The courthouse Square in downtown Denton is often referred to by Dentonites as the living room of our city.
It’s an appropriate way of describing where Denton’s heartbeat originates and the place we gather for important occasions like Fourth of July. We celebrate here with parades and events. This is where we communally kick off Christmas at the Holiday Lighting Festival.
In a typical home, the living room is where family “stuff” is kept, shared and perhaps displayed. In my house, for example, family photos adorn the walls. Antiques passed down from our parents and grandparents are meaningful decorations and, in some cases, furnishings. The favorite television, commonly loved books, the couch and comfy chairs, the encased folded flag on the mantel presented to Tim at his dad’s military funeral, fresh-snipped flowers from the backyard in a little vase on the coffee table: this room is the place where we hang out together.
Our kids are all out in the world on their own now. Still, when they come to visit, the living room is where they plop down, throw a leg over the arm of a chair and revert to the casual comfortableness of home. And on occasions when we have guests, we relax and chat in the living room. The name we ascribe to this space says it all. It is the space carved out in our homes where we live.
Denton’s living room is the same. First of all, it’s big. There’s plenty of room for a lot of people. The carpet is soft, green grass. Giant, leafy pecan trees are a canopy of cool shade. We spread a quilt and listen to music, picnic, read or just doze. Kids play. Pups lounge. The Courthouse-on-the-Square Museum’s exhibits in the center of the room tell our story and remind us of our roots. Our eponym, John B. Denton, is buried here. It is fitting that the tribute to our Denton County war veterans is also here.
The Denton County Historical Foundation first proposed the Denton County’s All-War Memorial idea on July 4, 1991.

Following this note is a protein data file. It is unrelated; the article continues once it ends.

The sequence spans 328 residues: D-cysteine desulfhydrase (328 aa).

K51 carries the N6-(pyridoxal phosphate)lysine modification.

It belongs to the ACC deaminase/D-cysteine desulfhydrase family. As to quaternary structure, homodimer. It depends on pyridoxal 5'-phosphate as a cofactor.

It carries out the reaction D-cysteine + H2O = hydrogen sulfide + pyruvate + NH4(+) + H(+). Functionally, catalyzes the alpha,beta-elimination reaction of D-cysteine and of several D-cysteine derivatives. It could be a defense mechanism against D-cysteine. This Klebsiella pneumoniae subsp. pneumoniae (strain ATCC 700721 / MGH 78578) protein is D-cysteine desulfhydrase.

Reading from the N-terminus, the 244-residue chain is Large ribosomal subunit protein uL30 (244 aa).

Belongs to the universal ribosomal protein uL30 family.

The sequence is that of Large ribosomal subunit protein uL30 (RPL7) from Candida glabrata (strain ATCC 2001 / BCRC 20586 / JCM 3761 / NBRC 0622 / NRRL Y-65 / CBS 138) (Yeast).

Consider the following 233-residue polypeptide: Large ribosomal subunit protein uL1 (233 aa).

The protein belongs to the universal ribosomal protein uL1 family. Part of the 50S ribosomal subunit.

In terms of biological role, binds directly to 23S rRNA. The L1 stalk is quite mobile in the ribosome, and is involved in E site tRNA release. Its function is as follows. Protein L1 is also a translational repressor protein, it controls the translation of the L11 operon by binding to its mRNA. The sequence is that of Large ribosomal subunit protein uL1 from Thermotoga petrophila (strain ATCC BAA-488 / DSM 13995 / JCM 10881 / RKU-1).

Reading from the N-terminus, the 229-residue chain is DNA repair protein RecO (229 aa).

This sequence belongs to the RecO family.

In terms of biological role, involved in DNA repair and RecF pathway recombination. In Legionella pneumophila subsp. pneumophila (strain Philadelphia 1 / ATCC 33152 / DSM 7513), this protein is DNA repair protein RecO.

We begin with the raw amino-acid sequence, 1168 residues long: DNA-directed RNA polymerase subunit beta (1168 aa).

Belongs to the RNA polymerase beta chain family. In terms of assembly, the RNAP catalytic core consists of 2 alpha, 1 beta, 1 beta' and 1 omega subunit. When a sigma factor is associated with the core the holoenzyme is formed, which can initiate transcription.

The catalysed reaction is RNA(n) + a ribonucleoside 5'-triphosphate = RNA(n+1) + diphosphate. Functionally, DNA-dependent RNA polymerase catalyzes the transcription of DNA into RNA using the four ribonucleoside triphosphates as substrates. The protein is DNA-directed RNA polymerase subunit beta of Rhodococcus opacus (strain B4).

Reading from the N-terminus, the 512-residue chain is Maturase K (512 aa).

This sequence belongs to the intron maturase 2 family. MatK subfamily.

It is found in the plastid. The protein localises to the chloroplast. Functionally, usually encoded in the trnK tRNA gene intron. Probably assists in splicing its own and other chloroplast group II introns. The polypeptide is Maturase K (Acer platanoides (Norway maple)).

In materials developed to promote the project, the DCHF described its vision as a permanent communal expression of gratitude to the “thousands of men and women who have left the comfort and security of their homes and families to help protect our freedom. Some have returned scarred. Many never returned at all.” The memorial would honor Denton County citizens who served the United States in times of war, from the Spanish-American War through the Persian Gulf War.
A committee appointed by the DCHF devised a nationwide competition among artists to find the unique creation that would honor our veterans for generations to come. They chose the design of Mike Cunningham of Argyle from among more than 40 submitted and set Veteran’s Day 1995 as the groundbreaking date.
Cunningham finished his creation less than a year later. The 13x7x3-foot sculpture reflects the spirit of Denton. He chose materials used to build the courthouse back in 1896 for the memorial’s granite columns and limestone blocks. The bronze relief on the front depicts preparation for war, artistically rendering a biblical tradition where plows were melted and shaped into weapons. The relief also captures soldiers departing for war by train and then returning war-weary to civilian life. A granite panel in the center of the bronze relief names the six wars the monument commemorates. The completed sculpture was unveiled May 25, 1996 — Memorial Day.
While researching for this column, I learned that Memorial Day began more than a century ago in 1868 just after the Civil War.
Known then as Decoration Day, it was officially set aside annually at the end of May to honor comrades who fought for America.
According to the U.S. Department of Public Affairs, May won out on the calendar because the full bloom of spring made flowers and greenery abundant for decorating military gravesites. After World War I, Decoration Day evolved into Memorial Day to include remembrance of the fallen in both great wars. In 1971, Congress finally declared Memorial Day an official federal holiday.
It is important that Dentonites know the story behind the monument in our living room. We gather around it with ceremony at Veterans Day, yet it is here every day in the center of our day-to-day activity.
Perhaps we see it so much we take for granted its meaning. I, for one, purpose to remember who it honors and how different our lives as Americans and Dentonites would certainly be without our heroes.
KIM PHILLIPS is vice president of the Denton Convention & Visitors Bureau at the Denton Chamber of Commerce. She loves promoting Denton’s original, independent spirit through the city’s sense of place and cast of many characters. She can be reached at firstname.lastname@example.org.